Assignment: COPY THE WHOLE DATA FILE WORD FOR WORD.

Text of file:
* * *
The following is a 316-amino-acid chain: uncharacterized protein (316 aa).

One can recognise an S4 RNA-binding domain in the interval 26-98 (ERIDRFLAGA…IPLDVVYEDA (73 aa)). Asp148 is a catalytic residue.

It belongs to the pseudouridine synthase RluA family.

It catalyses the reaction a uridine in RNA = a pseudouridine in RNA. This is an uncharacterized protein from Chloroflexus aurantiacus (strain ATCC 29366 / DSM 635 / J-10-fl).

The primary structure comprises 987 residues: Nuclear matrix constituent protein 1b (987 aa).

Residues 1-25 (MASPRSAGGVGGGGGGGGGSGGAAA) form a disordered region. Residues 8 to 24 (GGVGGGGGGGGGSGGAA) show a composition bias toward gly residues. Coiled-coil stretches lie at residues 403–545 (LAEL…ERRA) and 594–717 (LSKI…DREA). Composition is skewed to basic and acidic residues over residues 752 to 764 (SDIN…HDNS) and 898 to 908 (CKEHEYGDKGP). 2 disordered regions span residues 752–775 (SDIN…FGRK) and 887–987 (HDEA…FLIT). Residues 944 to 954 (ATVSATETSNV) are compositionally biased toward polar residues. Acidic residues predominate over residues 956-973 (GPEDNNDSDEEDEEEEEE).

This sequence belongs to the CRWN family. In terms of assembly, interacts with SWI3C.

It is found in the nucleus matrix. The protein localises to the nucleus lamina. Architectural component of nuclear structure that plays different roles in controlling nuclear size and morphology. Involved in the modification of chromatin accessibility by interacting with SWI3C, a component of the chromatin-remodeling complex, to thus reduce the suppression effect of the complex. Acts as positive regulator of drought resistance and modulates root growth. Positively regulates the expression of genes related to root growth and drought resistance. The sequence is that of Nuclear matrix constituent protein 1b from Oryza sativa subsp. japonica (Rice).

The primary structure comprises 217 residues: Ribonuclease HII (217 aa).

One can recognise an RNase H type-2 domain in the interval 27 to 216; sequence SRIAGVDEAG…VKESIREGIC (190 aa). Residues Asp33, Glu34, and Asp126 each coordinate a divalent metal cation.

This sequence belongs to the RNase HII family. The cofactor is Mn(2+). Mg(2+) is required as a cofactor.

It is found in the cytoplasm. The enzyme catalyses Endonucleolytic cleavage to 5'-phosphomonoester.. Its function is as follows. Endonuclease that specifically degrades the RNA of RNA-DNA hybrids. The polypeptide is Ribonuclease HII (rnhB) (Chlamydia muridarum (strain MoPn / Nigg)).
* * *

The following is a 316-amino-acid chain: uncharacterized protein (316 aa).

One can recognise an S4 RNA-binding domain in the interval 26-98 (ERIDRFLAGA…IPLDVVYEDA (73 aa)). Asp148 is a catalytic residue.

It belongs to the pseudouridine synthase RluA family.

It catalyses the reaction a uridine in RNA = a pseudouridine in RNA. This is an uncharacterized protein from Chloroflexus aurantiacus (strain ATCC 29366 / DSM 635 / J-10-fl).

The primary structure comprises 987 residues: Nuclear matrix constituent protein 1b (987 aa).

Residues 1-25 (MASPRSAGGVGGGGGGGGGSGGAAA) form a disordered region. Residues 8 to 24 (GGVGGGGGGGGGSGGAA) show a composition bias toward gly residues. Coiled-coil stretches lie at residues 403–545 (LAEL…ERRA) and 594–717 (LSKI…DREA). Composition is skewed to basic and acidic residues over residues 752 to 764 (SDIN…HDNS) and 898 to 908 (CKEHEYGDKGP). 2 disordered regions span residues 752–775 (SDIN…FGRK) and 887–987 (HDEA…FLIT). Residues 944 to 954 (ATVSATETSNV) are compositionally biased toward polar residues. Acidic residues predominate over residues 956-973 (GPEDNNDSDEEDEEEEEE).

This sequence belongs to the CRWN family. In terms of assembly, interacts with SWI3C.

It is found in the nucleus matrix. The protein localises to the nucleus lamina. Architectural component of nuclear structure that plays different roles in controlling nuclear size and morphology. Involved in the modification of chromatin accessibility by interacting with SWI3C, a component of the chromatin-remodeling complex, to thus reduce the suppression effect of the complex. Acts as positive regulator of drought resistance and modulates root growth. Positively regulates the expression of genes related to root growth and drought resistance. The sequence is that of Nuclear matrix constituent protein 1b from Oryza sativa subsp. japonica (Rice).

The primary structure comprises 217 residues: Ribonuclease HII (217 aa).

One can recognise an RNase H type-2 domain in the interval 27 to 216; sequence SRIAGVDEAG…VKESIREGIC (190 aa). Residues Asp33, Glu34, and Asp126 each coordinate a divalent metal cation.

This sequence belongs to the RNase HII family. The cofactor is Mn(2+). Mg(2+) is required as a cofactor.

It is found in the cytoplasm. The enzyme catalyses Endonucleolytic cleavage to 5'-phosphomonoester.. Its function is as follows. Endonuclease that specifically degrades the RNA of RNA-DNA hybrids. The polypeptide is Ribonuclease HII (rnhB) (Chlamydia muridarum (strain MoPn / Nigg)).